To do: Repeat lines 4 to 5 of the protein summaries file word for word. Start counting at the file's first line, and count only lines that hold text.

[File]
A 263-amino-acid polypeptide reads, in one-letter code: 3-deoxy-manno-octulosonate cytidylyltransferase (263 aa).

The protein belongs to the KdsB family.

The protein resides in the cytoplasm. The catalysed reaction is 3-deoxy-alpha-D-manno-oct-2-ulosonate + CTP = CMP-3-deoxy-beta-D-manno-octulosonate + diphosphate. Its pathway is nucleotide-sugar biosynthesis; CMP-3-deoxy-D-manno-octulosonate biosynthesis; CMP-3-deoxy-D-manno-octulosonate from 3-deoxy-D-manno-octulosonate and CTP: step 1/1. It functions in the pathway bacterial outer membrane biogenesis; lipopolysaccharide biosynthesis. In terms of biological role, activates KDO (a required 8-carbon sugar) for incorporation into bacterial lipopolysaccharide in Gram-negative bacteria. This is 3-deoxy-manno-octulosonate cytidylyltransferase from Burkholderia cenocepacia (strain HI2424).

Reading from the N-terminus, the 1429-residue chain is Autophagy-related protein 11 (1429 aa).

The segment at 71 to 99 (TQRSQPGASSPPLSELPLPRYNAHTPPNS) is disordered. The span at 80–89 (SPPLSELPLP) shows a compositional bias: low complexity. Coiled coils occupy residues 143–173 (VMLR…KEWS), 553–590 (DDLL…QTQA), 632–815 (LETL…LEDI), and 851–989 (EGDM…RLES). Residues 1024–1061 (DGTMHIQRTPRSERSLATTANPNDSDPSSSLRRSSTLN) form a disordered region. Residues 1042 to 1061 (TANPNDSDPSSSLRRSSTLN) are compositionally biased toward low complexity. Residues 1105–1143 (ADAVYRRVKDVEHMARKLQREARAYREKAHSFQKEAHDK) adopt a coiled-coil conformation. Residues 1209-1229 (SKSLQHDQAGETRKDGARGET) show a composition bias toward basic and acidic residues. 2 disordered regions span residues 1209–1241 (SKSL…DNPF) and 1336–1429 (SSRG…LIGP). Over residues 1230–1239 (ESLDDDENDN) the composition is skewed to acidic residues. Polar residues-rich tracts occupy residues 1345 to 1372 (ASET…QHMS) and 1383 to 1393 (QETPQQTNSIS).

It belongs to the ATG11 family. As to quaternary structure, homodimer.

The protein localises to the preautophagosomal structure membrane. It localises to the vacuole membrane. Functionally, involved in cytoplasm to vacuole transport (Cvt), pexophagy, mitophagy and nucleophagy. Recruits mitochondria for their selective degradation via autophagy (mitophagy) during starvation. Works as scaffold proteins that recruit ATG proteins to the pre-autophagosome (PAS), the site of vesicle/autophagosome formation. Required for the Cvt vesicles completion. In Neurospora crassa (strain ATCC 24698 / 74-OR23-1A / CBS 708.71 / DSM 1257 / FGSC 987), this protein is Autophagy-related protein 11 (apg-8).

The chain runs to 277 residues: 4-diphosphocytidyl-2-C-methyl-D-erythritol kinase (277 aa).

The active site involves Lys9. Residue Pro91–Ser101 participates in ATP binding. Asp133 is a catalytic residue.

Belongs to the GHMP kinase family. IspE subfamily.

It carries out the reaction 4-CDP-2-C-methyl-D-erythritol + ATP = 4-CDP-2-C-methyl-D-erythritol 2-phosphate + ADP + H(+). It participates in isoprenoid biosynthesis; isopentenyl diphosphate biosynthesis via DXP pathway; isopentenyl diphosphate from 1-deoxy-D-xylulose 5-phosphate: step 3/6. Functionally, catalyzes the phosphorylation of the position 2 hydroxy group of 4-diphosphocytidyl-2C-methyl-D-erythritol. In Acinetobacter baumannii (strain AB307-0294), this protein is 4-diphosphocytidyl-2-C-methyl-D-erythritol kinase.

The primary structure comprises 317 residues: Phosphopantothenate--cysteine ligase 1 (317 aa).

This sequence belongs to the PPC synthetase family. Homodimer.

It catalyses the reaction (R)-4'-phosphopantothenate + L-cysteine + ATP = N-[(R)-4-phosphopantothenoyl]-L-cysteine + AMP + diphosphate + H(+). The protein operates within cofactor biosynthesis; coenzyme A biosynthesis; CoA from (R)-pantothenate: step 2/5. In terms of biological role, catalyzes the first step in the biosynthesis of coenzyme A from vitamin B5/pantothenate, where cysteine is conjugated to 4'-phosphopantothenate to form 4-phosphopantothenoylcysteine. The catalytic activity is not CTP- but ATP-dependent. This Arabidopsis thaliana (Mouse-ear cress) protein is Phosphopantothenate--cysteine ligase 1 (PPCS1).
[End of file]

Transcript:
Reading from the N-terminus, the 1429-residue chain is Autophagy-related protein 11 (1429 aa).

The segment at 71 to 99 (TQRSQPGASSPPLSELPLPRYNAHTPPNS) is disordered. The span at 80–89 (SPPLSELPLP) shows a compositional bias: low complexity. Coiled coils occupy residues 143–173 (VMLR…KEWS), 553–590 (DDLL…QTQA), 632–815 (LETL…LEDI), and 851–989 (EGDM…RLES). Residues 1024–1061 (DGTMHIQRTPRSERSLATTANPNDSDPSSSLRRSSTLN) form a disordered region. Residues 1042 to 1061 (TANPNDSDPSSSLRRSSTLN) are compositionally biased toward low complexity. Residues 1105–1143 (ADAVYRRVKDVEHMARKLQREARAYREKAHSFQKEAHDK) adopt a coiled-coil conformation. Residues 1209-1229 (SKSLQHDQAGETRKDGARGET) show a composition bias toward basic and acidic residues. 2 disordered regions span residues 1209–1241 (SKSL…DNPF) and 1336–1429 (SSRG…LIGP). Over residues 1230–1239 (ESLDDDENDN) the composition is skewed to acidic residues. Polar residues-rich tracts occupy residues 1345 to 1372 (ASET…QHMS) and 1383 to 1393 (QETPQQTNSIS).